"That's how we catch bad guys," Carter says. "If you've (got) a fear of apprehension, fear of capture, there's huge stress. They sweat a lot when under stress. You actually stink to the dog, make it easier to him to find."

The training involves a 15-week course but it doesn't end with graduation. One shift a week is used for training and building the bond between canine and handler at the unit's East York compound which is base for 21 dogs.

Carter's mixed Labrador-Shepherd dog, Rip, is trained to find buried bodies, either in collapsed buildings or underground.

Rip found the body of Chi Ngu Ngo, 47, last October buried in Vaughan. A Montreal man is in custody awaiting trial for first-degree murder and a warrant for first-degree murder was issued for a second Montreal man.

The North York man was believed killed last September after he vanished from his home.

But for Rip to be able to bring closure to families like Ngo's, he needs the training. And training must be as realistic as possible.

"I bury human remains two feet under the ground and leave it for three, four hours," Carter explains, adding the remains come from those who donate their bodies to science. "We've got 5.6 acres here ... a minute, a minute and a half, two minutes, he's found it."

However, there's a moratorium on donating remains and Carter and the OPP are preparing a report on the need for training.

They're trying to "help them understand this is a science, we're actually helping people out here," he explained. "These dogs are going ... in collapsed structures and anything like that.

"I'm a big advocate that if you're going to train, you have to use real drugs or whatever," Carter says.

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Gerritts -- in the unit for 19 years -- holds on to the leash of his dog Chief, who's barking to a fire alarm triggered by a diversionary blast set off by an ETF-led raid of the Sherbourne St. apartment. No one is jumping out of the third story window to escape or throw any evidence away.

"Nothing happened here tonight," he says.

Chief goes home with Gerritts every night. All of the dogs go home with their handlers.

They become family members and when they're retired, the animals spend their golden years with their handlers.

"I have to say I love what I do," Gerritts says. "Yeah. It's a super job here and a lot of fun."

Chief is his third dog. His second dog, Sony, became a family favourite.

"They fell in love with this dog ... and he was a lap dog when he was at home," Gerritts says. "All he wanted was attention. But believe it or not, that dog (on the job) was the most aggressive I had."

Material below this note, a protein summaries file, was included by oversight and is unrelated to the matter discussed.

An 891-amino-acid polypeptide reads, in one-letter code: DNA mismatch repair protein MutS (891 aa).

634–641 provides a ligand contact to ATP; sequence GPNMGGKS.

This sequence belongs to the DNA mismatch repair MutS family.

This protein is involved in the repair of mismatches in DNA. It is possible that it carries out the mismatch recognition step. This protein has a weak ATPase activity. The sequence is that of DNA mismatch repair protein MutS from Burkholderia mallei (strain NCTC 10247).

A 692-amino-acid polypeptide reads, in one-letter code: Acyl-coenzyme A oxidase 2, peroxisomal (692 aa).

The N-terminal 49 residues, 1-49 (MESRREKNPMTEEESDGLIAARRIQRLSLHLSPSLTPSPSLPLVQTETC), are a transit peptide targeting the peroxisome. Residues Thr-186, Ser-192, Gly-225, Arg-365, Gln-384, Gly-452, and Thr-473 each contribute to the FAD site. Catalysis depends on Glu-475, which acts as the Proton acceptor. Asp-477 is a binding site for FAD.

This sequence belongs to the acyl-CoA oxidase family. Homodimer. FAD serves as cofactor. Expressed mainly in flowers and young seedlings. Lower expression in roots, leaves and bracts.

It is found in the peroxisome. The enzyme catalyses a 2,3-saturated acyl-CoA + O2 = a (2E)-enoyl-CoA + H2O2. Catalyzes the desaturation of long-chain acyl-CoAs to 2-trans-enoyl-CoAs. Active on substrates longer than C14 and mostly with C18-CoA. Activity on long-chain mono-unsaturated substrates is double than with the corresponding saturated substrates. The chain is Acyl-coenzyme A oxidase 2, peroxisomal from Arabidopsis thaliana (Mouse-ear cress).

Sony didn't pass his annual re-qualifying test, in part because he had been beaten and kicked by suspects, and was traded to a U.S. sheriff's department for another dog.

The dogs must have the right temperament.

Gerritts says he tries to keep an emotional distance between himself and Chief.

"At some point in time, that piece of equipment we have, that special piece of equipment we have, we may have to throw him into a spot where, you know what, he may not come out," he says. "You're throwing him into a building where he's searching where you don't want a police officer to search because you don't know what's in the building.

"There's weapons of opportunity everywhere and anything can happen when you get inside a building," Gerritts says.

"Try to, yeah, try to," he says about keeping that emotional gap, "because eventually you're going to have to put that dog into a situation where he's going to have to go after somebody that could possibly be armed.

"Basically, it's going to be at a point that it's either to save your life or save another policeman's life or a citizen's life," he says.

Gerritts, however, agreed he's seen many a cop get very attached to their dog.

"Oh yeah, you can't help but do that," he says, recalling his first dog, Keno. "Oh no. I never thought it would be easy, but my first dog, when I retired him and had to put him down, oh, I was an emotional wreck because of it."

He says he still has a password that is based on Keno's name.

"Because they become so attached, it's another family member," Gerritts says.